However, at the time of Lefevbre’s publication (1947), spectacle was disseminated primarily through advertising, and in media not as heavily dominated by images as prominent media were during the late 1960s. In the twenty years between the publication of the two works, consumer society was bombarded by an influx of images through advertising broadcast on television and printed on glossy paged color magazine layouts. Technological innovation had lowered the cost of quality printed reproductions, which were circulated to mass audiences. Also, televisions had become much more common household items, resulting in the constant dissemination of advertising into the living rooms of the population. This change in form of how images were disseminated and mediated is reflected in Debord’s explanation of the spectacle. He defines spectacle not as a collection of images, but instead as “a social relationship between people that is mediated by images” (12). The spectacle is not just the advertisement, but instead is consumer society that makes its consumption choices based on the mediation of images within that society. However, the spectacle described by both Debord and Lefevbre is still based on power relations where big men warp the consciousness of the masses to fit the realities of those in power (Lefevbre, 200: 133, 154; Debord 1991:16). The medium through which the message was conveyed is what had fundamentally changed, not power relations.

Also, some of the ideas of the Situationists in the late 1960s were disseminated in more popular media in Europe. Pamphlets in many ways popularized practice-based, revolutionary ideas -- particularly on French university campuses. The majority of the writings of the Situationists International were published in journals or in the form of books. However, several Situationist pamphlets that were widely accessible, drove several streams of thought that provoked the student protests in Paris during May of 1968. The Poverty of Student Life (1966), one of the more famous pamphlets distributed on university campuses in France was published by members of the Situationsits International and Students of Strasbourg. This pamphlet was originally published at the University of Strasbourg by students elected to the student union, who made 10,000 copies with university funds (Dark Star: 2001, 9). This pamphlet is a revolutionary cry for change through practice that seeks theory as a guide (SI and Students of Strasbourg, 2001:14).The theory relayed in this pamphlet is largely based on practice theory. It also has a heavy flavor of anarchistic tendencies. It ends with a call for direct action through the practice of everyday life:
The real revolution begins at home: in the desperation of consumer production, in the continuing struggle of the unofficial working class. … The only real subversion is in a new consciousness and a new alliance—the location of the struggle in the banalities of everyday life, in the supermarket and the beatclub as well as on the shop floor
(SI and Students of Strasbourg: 1966: 27).

The ideas of the ‘society of the spectacle’ and transformation through the practice of everyday life did not become popular amongst the masses, but they did become popular amongst revolutionary sub-cultures, and were actualized on Parisian city streets in May of 1968. Student protests eventually flowed out of the Latin Quarter and became riots merging with labor union struggles. In June of 1968, a group known as ‘Solidarity’ published a pamphlet titled Paris: 1968. This article was written as an “eye-witness account of what one person saw, heard or discovered” during the two week time of protests in Paris (Solidarity, 2001: 67). The following paragraph is an interesting interpretation of the causes and reason behind the student uprising, from a source sympathetic to the protesters: “The driving force of their revolt is their own alienation, the meaningless of life under modern bureaucratic capitalism. … It is no accident that the ‘revolution’ started in Nanterre faculties of Sociology and Psychology. The students saw that the sociology they were being taught was a means of controlling and manipulating society, not a means of understanding it in order to change it. In the process they discovered revolutionary sociology. They rejected the niche allocated to them in the great bureaucratic pyramid, that of experts in the service of technocratic Establishment, specialists of the ‘human factor’ in the modern industrial equation. In the process they discovered the importance of the working class. The amazing thing is that, at least among the active layers of the students, these ‘sectarians’ suddenly seem to have become the majority: surely the best definition of a revolution” (68).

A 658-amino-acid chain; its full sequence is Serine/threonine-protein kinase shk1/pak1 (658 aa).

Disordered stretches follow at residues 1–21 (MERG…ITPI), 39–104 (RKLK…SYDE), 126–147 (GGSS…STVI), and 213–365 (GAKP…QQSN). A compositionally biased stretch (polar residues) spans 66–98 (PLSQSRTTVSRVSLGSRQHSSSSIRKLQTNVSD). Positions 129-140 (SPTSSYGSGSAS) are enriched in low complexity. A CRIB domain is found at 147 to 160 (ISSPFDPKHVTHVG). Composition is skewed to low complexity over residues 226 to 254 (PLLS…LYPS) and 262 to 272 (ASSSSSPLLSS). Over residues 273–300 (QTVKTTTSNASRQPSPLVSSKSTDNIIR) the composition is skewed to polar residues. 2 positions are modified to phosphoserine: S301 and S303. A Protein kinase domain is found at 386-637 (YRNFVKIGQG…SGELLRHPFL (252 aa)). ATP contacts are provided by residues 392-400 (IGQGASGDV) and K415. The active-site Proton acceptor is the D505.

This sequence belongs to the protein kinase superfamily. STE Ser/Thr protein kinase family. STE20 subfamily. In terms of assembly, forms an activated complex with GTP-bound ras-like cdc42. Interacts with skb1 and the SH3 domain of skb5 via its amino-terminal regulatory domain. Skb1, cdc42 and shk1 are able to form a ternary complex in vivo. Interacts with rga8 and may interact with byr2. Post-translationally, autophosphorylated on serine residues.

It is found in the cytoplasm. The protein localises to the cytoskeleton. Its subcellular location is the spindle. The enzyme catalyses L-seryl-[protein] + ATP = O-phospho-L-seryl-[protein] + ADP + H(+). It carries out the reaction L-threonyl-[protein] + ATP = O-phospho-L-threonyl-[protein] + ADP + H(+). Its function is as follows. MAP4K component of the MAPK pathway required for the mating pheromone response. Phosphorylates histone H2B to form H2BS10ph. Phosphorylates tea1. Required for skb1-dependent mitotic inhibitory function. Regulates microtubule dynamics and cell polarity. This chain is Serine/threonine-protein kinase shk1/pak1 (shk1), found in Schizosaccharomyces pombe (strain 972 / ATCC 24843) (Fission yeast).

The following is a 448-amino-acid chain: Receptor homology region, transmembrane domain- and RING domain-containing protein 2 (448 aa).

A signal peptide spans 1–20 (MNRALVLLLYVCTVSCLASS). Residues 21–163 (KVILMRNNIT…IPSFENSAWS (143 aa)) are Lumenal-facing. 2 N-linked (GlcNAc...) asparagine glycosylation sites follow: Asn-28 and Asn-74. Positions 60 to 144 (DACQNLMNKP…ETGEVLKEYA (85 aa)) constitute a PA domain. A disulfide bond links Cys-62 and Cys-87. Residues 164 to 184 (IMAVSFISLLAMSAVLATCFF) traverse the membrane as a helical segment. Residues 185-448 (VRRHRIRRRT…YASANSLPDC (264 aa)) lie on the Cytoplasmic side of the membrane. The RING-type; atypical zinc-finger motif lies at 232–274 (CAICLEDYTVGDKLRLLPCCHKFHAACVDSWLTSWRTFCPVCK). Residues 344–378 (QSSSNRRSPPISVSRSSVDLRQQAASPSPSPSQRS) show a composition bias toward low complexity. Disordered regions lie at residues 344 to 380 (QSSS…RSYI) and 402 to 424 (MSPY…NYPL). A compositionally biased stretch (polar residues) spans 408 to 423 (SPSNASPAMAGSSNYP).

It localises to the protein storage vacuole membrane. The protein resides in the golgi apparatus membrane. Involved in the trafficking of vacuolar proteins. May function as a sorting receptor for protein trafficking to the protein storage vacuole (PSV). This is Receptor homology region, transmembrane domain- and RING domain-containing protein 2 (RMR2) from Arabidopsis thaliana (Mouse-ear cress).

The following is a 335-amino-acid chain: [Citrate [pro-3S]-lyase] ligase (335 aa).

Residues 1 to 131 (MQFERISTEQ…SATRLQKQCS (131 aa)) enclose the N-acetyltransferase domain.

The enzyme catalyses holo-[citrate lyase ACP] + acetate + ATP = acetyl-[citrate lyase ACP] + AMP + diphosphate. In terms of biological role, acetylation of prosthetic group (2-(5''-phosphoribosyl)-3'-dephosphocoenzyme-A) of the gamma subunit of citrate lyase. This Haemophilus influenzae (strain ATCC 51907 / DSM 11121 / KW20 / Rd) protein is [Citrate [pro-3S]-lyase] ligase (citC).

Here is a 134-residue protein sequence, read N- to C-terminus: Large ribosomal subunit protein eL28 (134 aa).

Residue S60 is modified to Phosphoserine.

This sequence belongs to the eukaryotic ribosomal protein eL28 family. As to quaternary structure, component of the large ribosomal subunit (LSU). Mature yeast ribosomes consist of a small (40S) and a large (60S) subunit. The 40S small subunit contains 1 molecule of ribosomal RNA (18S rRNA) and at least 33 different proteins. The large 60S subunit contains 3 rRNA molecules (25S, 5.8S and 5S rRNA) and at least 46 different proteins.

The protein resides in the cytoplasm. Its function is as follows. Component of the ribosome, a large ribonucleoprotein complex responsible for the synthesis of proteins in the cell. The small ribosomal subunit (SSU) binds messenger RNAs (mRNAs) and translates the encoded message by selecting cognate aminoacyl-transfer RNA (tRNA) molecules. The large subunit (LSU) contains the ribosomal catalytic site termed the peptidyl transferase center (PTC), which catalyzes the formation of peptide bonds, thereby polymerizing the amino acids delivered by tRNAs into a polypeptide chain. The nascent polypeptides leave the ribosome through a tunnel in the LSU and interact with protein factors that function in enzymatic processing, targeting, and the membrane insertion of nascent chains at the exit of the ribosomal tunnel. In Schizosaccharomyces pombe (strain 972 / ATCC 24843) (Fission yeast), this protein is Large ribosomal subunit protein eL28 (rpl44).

On the streets of Paris in 1968, the theory of the practice of everyday life, and protest came together explicitly and this theory was symbolically actualized in a mass spectacle of its own character. The protest revolved around propaganda slogans shouted by participants, graffitied on walls and displayed on signs and banners. The Solidarity article describes the novelty and liberatory medium of protest that ‘propaganda murals’ display. “The walls of the Latin Quarter are the depository of a new rationality, no longer confined to books, but democratically displayed at the street level and made available to all. The trivial and the profound, the traditional and the esoteric all rub shoulders in this new fraternity, rapidly breaking down barriers and compartments in people’s minds (Solidarity, 65).

The direct action revolt in Paris in 1968 was an historical event that inverted the spectacle it critiques. Protesters used tactics of spectacle to promote revolutionary ideas including the ideas of the practice of everyday life. The protests were a compressed presentation of ideology in action. Critical Mass does the same. However, the action the movement promotes is not symbolic in the demonstration. Critical Mass uses the means they are promoting to spread its pro-bike message by parading bicycles through the city streets.